A, M, protein molecular weight standard and lane 1, purified FGF-2; B, western blotting of recombinant FGF-2; lane1, BL21/pET-32a (negative control); lane 2, BL21/PET-FGF-2 before induction; lane3, BL21 (DE3)/PET-FGF-2 4 hours after induction; C, MTT assay of standard FGF-2 and fusion FGF-2.

4.6. Mitogenic Activity Assay of FGF-2 Fusion Protein

The biological activity of FGF-2 was determined by its ability to stimulate the proliferation of NIH-3T3 fibroblast cell lines. Our data showed that the Trx-FGF-2 fusion protein was capable of stimulating the proliferation of the NIH-3T3 cells as well as the commercial FGF-2 (standard) in a dose-dependent manner (Figure 5C).

5. Discussion

Basic FGF, a mitogenic polypeptide, was originally identified from the bovine brain and pituitary gland (23). Owing to limited source availability, difficulty in isolation, and demand for large amounts of bFGF, high-level expression and purification of this growth factor are required for different applications such as tissue regeneration, wound healing, and stem cell research (24-26). For producing a recombinant bFGF, various hosts such as E. coli, bacillus subtilis, pichia pastoris, soybean seeds, silkworm (bombyx mori L), and rice seeds have been used (27-30). In this study, an E. coli expression system was used for the over production of the FGF-2 recombinant protein. This system offers several advantages when expressing a heterologous recombinant protein, including cost effectiveness, time saving, easy culture, fast growth, and easy recovery of the recombinant protein (31). Some studies showed that using an E. coli expression system is associated with the low yield of the bFGF. An important factor that limits the high-level expression is possibly the extreme differences in the codon composition between the human and the E. coli genes (32). To solve this problem, the FGF-2 gene sequence was initially redesigned by completely replacing the less frequently used codons in E. coli by the corresponding preferred codons (17), this manipulation could upgrade the codon adaptation index (CAI) from 0.21 to 1.0 with homogeneous G/C distribution. In a codon-optimized synthetic gene sequence, a total of 84 codons (57%) were replaced. Another factor associated with low productivity is the formation of an inclusion body (33). In this regard, a thioredoxin tag was co-expressed in the pET32a (+) expression vector system to increase the solubility of FGF-2 and to prevent the formation of inclusion bodies. Between the Trx.Tag and the FGF-2 coding sequence, a 6 His-tag residue was used for detection and fast purification by affinity chromatography. The fusion protein length id 335aa with a theoretical molecular weight of 36.78 kDa and pI: 8.51 has been calculated using the ProtParam tool (http://web.expasy.org/protparam). The enterokinase cleavage site (DDDDK), which segregates the Trx and the FGF-2 protein, permitted the recovery of the FGF-2 protein from the fusion protein through enterokinase digestion. This expression system was used to successfully purify the fusion FGF-2 protein by affinity chromatography. The SDS-PAGE analysis and western blotting showed a major band corresponding to FGF-2, with a molecular weight of 36.5 kDa.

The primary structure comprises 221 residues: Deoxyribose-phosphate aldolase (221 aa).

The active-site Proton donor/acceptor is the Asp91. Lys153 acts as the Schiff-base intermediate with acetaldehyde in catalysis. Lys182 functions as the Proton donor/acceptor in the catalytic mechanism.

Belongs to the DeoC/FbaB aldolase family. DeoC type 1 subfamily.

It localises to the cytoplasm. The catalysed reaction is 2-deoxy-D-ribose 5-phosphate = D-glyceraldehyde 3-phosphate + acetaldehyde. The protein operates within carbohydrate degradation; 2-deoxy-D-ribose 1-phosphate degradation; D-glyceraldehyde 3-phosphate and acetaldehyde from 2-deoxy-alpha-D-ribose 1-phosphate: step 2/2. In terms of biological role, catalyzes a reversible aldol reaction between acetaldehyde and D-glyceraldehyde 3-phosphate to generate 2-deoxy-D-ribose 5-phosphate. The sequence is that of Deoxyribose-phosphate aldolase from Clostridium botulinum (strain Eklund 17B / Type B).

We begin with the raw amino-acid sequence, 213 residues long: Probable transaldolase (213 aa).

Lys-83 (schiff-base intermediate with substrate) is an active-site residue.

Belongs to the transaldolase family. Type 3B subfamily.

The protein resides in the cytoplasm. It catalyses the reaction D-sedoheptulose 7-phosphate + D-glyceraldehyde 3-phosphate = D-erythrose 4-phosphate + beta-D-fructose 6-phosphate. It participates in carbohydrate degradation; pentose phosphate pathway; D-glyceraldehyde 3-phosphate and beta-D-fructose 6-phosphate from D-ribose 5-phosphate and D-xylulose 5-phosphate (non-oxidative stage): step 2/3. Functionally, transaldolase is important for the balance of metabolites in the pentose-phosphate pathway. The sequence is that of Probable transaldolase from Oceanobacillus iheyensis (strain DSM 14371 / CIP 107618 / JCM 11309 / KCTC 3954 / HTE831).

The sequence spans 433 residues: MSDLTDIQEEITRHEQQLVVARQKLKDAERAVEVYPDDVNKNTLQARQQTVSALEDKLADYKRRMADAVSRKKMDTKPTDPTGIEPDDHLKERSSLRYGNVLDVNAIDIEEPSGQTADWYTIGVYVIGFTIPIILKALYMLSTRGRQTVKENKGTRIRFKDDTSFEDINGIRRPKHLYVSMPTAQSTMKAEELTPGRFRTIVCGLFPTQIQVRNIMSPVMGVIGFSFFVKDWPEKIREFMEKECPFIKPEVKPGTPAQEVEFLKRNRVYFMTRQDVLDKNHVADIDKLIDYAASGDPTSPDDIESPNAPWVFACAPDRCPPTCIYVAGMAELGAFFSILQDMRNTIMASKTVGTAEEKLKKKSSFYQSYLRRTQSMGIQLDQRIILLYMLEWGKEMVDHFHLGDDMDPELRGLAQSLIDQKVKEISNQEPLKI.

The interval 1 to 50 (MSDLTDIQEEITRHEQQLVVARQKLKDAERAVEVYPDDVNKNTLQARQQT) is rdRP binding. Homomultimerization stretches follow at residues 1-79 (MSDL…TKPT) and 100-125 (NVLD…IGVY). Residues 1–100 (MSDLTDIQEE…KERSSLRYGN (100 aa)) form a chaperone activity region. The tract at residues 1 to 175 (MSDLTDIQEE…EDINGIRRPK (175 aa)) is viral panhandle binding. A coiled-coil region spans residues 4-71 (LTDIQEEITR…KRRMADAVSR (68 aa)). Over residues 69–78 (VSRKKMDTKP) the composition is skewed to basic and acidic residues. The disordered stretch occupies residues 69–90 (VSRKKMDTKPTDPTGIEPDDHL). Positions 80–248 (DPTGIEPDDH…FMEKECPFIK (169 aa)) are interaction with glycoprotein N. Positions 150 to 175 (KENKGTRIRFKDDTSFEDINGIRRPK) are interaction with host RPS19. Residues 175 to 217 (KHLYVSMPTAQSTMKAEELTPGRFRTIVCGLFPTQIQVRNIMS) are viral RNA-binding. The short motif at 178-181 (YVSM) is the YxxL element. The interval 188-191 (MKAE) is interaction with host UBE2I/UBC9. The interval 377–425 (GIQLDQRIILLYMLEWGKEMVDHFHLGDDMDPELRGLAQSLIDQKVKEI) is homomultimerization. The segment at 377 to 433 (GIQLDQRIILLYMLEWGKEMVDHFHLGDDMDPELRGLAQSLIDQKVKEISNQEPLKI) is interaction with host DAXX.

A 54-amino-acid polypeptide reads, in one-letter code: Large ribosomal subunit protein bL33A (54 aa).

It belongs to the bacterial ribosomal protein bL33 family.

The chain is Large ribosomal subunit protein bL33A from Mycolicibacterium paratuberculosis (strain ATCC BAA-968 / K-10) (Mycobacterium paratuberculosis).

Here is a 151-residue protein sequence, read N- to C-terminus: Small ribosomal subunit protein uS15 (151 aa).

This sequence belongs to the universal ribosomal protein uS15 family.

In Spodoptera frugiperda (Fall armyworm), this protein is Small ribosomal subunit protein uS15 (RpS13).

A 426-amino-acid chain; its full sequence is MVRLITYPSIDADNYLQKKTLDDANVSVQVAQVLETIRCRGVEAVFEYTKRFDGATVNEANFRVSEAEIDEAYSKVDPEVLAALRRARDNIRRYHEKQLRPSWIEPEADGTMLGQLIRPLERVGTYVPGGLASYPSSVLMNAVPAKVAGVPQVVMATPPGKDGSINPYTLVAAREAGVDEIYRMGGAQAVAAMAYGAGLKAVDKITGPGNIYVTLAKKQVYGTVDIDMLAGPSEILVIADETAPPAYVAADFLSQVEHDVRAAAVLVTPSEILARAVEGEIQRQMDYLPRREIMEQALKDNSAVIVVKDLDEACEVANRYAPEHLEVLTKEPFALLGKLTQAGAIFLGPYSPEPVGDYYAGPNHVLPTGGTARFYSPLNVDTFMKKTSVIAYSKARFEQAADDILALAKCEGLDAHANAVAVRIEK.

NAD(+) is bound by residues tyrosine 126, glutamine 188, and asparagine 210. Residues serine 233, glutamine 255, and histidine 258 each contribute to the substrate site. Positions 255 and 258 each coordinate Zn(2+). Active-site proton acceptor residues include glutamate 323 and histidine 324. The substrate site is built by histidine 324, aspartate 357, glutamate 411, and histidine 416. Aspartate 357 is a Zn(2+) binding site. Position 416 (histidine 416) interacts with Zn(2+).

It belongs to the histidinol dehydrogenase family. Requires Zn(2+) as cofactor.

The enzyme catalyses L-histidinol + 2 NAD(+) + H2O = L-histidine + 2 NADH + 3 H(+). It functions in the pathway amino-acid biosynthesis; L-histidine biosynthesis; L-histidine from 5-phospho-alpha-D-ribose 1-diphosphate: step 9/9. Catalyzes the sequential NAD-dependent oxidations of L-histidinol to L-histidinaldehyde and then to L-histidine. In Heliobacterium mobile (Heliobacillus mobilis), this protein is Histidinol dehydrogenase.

On the other hand, volumetric production was also promoted by optimizing the medium composition and induction condition (34). Thus, the IPTG concentration, incubation temperature, medium composition, and the induction time were investigated. The results of this study showed that an optimum expression was obtained at 37°C and at 1 mM IPTG concentration. All further studies were conducted under these conditions. In addition, four different media and different expression times were examined. The present study showed that the TB and the SOB are suitable media for overexpressing FGF-2 under an optimized condition. However, the expression yield of FGF-2 in TB was greater than that in the SOB medium. It appears that not only the high amount of yeast extract, tryptone, peptone, and phosphates of the TB medium enables high productivity but also the use of glycerol as the carbon source supplement and a phosphate buffer reduces unfavorable pH changes (35). After the systematic optimization of the expression conditions, the highest volumetric productivity of the FGF-2 fusion protein (~ 1.48 g/L) was achieved when BL21 (DE3)/pET32-FGF-2 was cultured in the TB medium and induced at the mid-log phase (OD = 0.6) with 1 mM IPTG for 6 h at 37°C. Previous experiments have shown that the direct expression of FGF-2 yields approximately 1 - 10 mg of protein per liter of cell culture, and after the manipulation of the preparation condition, the yield of FGF-2 was 1 g of protein per liter of cell culture (36). In this study, however, an increased expression of FGF-2 in E. coli was achieved. The effect of the Trx-FGF-2 fusion protein on the NIH-3T3 fibroblast cell proliferation showed that Trx-Tag did not exert negative effects on the bioactivity of FGF-2 and that tag removal is not necessary for increasing the function of the recombinant proteins.

In summary, the present study indicates that the human FGF-2 protein could be expressed functionally in E. coli by fusing it with thioredoxin. The highest productivity of FGF-2 was achieved (~ 1.48 g/L) after the systematic optimization of the expression conditions. The abovementioned strategy is likely to be helpful for the production of biologically active human bFGF.